Underwater selfie

Open water swimmers are also the friendliest and most welcoming people I’ve met. I’ve made so many friends through this sport, and it’s meant a lot to me during the loneliness of COVID. The depression I felt earlier in the year is completely cured.

I’ve encountered a variety of wildlife out in the water. Seals are very curious creatures and will swim very close to you. Mostly harbor seals, but I did see a female elephant seal one day. I’ve also had several encounters with lion’s mane jellyfish. They pack a pretty bad sting, so I try to avoid them. I’ve only been stung once.

Now that it’s getting dark earlier, we’re doing night swims. We put lights in our buoys to make us visible. I never knew the Sound had bioluminescence, but it does! Swimming through the dark water, seeing light everywhere you touch, is so magical.

Puget Sound night swim by Oscar Brain



  1. Jeez! Amazing and I am so proud of you. I love this story and it is very inspiring!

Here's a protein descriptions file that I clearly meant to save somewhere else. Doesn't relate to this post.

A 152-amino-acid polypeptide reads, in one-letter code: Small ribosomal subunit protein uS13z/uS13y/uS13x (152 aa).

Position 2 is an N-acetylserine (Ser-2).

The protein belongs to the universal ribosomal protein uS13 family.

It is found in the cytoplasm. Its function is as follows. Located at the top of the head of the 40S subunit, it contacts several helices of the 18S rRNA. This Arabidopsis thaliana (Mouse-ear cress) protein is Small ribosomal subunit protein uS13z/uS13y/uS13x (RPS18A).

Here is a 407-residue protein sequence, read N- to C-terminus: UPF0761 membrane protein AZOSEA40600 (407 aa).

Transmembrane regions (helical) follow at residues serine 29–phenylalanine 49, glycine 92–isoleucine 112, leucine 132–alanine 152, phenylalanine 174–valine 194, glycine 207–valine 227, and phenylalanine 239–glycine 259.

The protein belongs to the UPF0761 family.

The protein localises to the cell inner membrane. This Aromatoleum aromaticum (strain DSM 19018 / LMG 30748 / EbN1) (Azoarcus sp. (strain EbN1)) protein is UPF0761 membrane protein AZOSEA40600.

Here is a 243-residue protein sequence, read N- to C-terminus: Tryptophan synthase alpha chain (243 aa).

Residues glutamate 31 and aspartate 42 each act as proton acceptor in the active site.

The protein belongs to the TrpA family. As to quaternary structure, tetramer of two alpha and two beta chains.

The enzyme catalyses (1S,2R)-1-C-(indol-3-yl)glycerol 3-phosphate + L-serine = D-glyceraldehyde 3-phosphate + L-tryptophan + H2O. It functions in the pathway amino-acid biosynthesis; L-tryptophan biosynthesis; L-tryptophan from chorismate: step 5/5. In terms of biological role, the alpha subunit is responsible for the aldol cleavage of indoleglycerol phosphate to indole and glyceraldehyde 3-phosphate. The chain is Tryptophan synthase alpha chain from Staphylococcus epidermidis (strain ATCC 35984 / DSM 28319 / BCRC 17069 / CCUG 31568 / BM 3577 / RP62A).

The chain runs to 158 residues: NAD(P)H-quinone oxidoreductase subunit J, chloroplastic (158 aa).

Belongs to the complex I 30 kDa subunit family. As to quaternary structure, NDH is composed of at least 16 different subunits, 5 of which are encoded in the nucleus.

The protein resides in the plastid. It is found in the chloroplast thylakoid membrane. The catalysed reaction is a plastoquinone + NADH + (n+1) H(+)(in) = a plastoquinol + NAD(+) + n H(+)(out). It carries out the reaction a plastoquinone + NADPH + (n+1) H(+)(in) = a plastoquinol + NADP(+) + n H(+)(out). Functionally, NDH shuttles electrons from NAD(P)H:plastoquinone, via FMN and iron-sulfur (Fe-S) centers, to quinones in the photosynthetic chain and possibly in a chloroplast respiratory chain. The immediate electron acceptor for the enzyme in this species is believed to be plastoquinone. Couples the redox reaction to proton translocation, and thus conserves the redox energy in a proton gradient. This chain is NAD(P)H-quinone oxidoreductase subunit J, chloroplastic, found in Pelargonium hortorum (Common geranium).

2. Fun! I’m going to start open water swimming along Alki (I too, live on Alki). I’m researching kits. I used to scuba in the Sound (and other locales), and yes! The wildlife is extraordinary – so are the warm personalities. I think water draws out the best in us. I’m hoping some swimming will help with some Pandemic/loneliness-onset depression.
    All the best – if you ever do have a chance, I highly recommend a night dive with scuba gear, after you’ve been certified (and with friends). The seals come out frolicking, and you’ll see a plethora of creatures who’d otherwise be sleeping or hiding during the day~